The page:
Sunday Reading

Written By: - Date published: 9:30 am, June 23rd, 2013 - 5 comments
Categories: cartoons, feminism, interweb, Spying, us politics - Tags:

My semi-regular Sunday piece of interesting, longer, deeper stories I found during the week. It’s also a chance for you to share what you found this week too. Those stimulating links you wanted to share, but just didn’t fit in anywhere (no linkwhoring).  This week: mastery of the internet means mastery of us by the NSA, feminist statistics, some interesting people and popularity lists.


Edward Snowden has revealed a lot, and now has formal US charges (and a request to Hong Kong for arrest) against him. But we can now start delving into how many are being spied on, and how much meta-data reveals about you.  Google gives out data to 89% of government requests, and there were requests on around 65,000 people in the second half of last year – that we know about.  If you’re non-US, they can have the content of all your communication, if a US resident they can still get an awful lot about you.  And how do they know you’re a US resident? They may not, so they may grab everything anyway…

Even with supposedly “anonymised” meta-data you are often fairly quickly identifiable.  And the NSA/GCHQ’s program of Mastering The Internet is really the end of privacy, and mastery of us all.  As Cory Doctrow puts it: “You should care about privacy because privacy isn’t secrecy. I know what you do in the toilet, but that doesn’t mean you don’t want to close the door when you go in the stall.”


Some see the result of this as Obama being worse than Bush, but as Gary Younge puts it on The Guardian, that somewhat misses the point. They have “different strategies, but the discussion about which is better or worse is sterile precisely because neither is good and neither works. Whatever their declared intentions, both involve the murder of civilians and the creation of enemies, which in turn demand a clandestine security structure that seeks to pre-empt the metastasizing resistance to its policies both at home and abroad.”

In different depressing news, a new study by the WHO shows that 1/3 of women worldwide are victims of partner violence, which it describes as an ‘epidemic’.  The BBC also this week had some interesting stats on women in the workforce – looking at different countries’ gender gaps, childcare and maternity leave.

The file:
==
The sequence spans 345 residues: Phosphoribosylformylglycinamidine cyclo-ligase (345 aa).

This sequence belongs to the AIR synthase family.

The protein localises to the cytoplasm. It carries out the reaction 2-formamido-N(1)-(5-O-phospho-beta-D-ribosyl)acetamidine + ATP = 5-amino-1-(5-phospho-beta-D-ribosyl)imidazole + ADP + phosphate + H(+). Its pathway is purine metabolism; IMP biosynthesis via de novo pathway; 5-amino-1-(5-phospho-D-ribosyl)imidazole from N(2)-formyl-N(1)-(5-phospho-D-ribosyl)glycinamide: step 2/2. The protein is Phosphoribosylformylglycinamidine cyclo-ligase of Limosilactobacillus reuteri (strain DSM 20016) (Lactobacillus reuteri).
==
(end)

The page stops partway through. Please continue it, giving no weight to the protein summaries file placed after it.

One can see where the recent tumblr phenomenon of “I need feminism because…” comes from.


To try to finish on a somewhat more positive note, some interesting folks: There’s a beggar in London earning GBP50,000/year – and a Guardian author wondering why the right decry rather than applaud him. He’s a very hard-working self-made man, not paying tax and contributing to society by spending all his wealth locally.

On the other side of the world is the story of Afghanistan’s first female airforce pilot, and the daughter she’s raising in her helicopter.

Finally, next time you click on a most-popular list, consider this.  We often only like things because they’re on those lists…

5 comments on “Sunday Reading”

  1. “mastery of the internet means mastery of us by the NSA”
    … and whoever else has unfettered access to the data.

    As NSA whistleblower Russ Tice pointed out, the NSA is effectively beyond conventional oversight because of its ability to blackmail pretty much any judge or politician who is opposed to its objectives.

  2. Draco T Bastard 3

    Finally, next time you click on a most-popular list, consider this. We often only like things because they’re on those lists…

    That squares nicely with the link I posted a few weeks back about culture and people following cultural norms.

Recent Comments

Recent Posts

  • Compliance strengthened for property speculation
    Inland Revenue is to gain greater oversight of land transfer information to ensure those buying and selling properties are complying with tax rules on property speculation. Cabinet has agreed to implement recommendation 99 of the Tax Working Group’s (TWG) final ...
    1 day ago
  • Plan to expand protection for Maui and Hector’s dolphins
    The Government is taking action to expand and strengthen the protection for Māui and Hector’s dolphins with an updated plan to deal with threats to these native marine mammals. Minister of Conservation Eugenie Sage and Minister of Fisheries Stuart Nash ...
    1 day ago
  • Cameras on vessels to ensure sustainable fisheries
    Commercial fishing vessels at greatest risk of encountering the rare Māui dolphin will be required to operate with on-board cameras from 1 November, as the next step to strengthen our fisheries management system. Prime Minister Jacinda Ardern and Fisheries Minister ...
    2 weeks ago
  • Greatest number of new Police in a single year
    A new record for the number of Police officers deployed to the regions in a single year has been created with the graduation today of Recruit Wing 326. Police Minister Stuart Nash says the graduation of 78 new constables means ...
    2 weeks ago
  • Ensuring multinationals pay their fair share of tax
    New Zealand is pushing on with efforts to ensure multinational companies pay their fair share of tax, with the release of proposed options for a digital services tax (DST). In February Cabinet agreed to consult the public on the problem ...
    2 weeks ago